“The fact that he’s behind it… It’s real if he’s supporting it,” said Nosanchuk. 

But hurdles remain; a series of nationwide DNC town halls and meetings will take place over the next several weeks to gauge activists’ opinions, and Iowa and New Hampshire, viewed as the states most likely to lose their standing, will surely not give up their coveted first-in-the-nation status quietly. 

And it’s not clear whether Republicans in each state would have to agree to the changes, or if Democrats and Republicans would hold their primaries on different dates. But the proposal has a solid chance of passing, particularly given calls for reform after Democrats bungled the 2020 Iowa caucuses with a glitchy app that was supposed to streamline processes.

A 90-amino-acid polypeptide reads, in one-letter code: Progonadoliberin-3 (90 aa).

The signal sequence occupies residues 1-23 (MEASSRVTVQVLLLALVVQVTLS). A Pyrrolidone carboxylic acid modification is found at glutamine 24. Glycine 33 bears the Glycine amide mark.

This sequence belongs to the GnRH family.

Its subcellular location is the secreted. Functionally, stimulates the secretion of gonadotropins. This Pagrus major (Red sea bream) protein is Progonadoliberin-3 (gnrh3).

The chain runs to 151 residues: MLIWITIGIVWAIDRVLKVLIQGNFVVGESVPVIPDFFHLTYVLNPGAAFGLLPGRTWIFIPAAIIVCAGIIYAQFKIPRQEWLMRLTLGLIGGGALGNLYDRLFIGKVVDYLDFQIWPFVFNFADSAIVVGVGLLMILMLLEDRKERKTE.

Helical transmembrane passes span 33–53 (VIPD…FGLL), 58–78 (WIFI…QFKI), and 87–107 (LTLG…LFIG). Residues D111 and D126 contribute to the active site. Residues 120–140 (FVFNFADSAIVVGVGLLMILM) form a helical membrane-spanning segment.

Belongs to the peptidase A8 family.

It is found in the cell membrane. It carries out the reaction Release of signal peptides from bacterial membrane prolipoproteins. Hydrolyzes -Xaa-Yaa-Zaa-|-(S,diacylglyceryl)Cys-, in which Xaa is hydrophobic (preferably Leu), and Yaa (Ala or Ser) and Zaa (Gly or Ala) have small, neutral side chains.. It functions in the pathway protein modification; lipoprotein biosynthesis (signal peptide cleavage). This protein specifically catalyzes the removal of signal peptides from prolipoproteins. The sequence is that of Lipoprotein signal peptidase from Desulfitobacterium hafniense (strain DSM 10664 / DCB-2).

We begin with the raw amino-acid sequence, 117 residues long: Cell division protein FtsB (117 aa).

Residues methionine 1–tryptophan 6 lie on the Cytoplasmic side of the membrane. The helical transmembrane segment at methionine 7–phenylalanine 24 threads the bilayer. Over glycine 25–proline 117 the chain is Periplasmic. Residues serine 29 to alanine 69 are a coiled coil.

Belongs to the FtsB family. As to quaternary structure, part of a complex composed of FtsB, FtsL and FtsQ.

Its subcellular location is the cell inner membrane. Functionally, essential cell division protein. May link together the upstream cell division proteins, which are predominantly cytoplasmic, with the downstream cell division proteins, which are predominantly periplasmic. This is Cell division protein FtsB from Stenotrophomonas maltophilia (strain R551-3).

One state already jockeying for a spot at the front of the pack is New Jersey. The head of the New Jersey Democratic Party wrote to DNC Chair Jaime Harrison earlier this month asking him to consider the Garden State for one of the early primary dates. “In many ways, we are truly a microcosm of the country,” the letter states. 

“I think that New Jersey is this wonderful melting pot between New York and Philadelphia, cities and suburbs and farms, Black, white, brown, every nationality and ethnicity under the sun,” said state Sen. Andrew Zwicker (D-NJ), who represents parts of western central New Jersey. Rep. Josh Gottheimer (D-NJ) agreed, telling JI, “With all that Jersey has to offer, it would be great to move the Garden State up as an early presidential primary state.” 

Unlike Iowa and New Hampshire, New Jersey is not a cheap place to campaign. It’s the most expensive media market in the country. But that could also, in some ways, even the playing field, argues Daniel Cassino, a professor of government and politics at New Jersey’s Fairleigh Dickinson University. 

“It’s basically so expensive nobody can afford to run TV ads anyway,” Cassino explained. “You have to do retail politics.”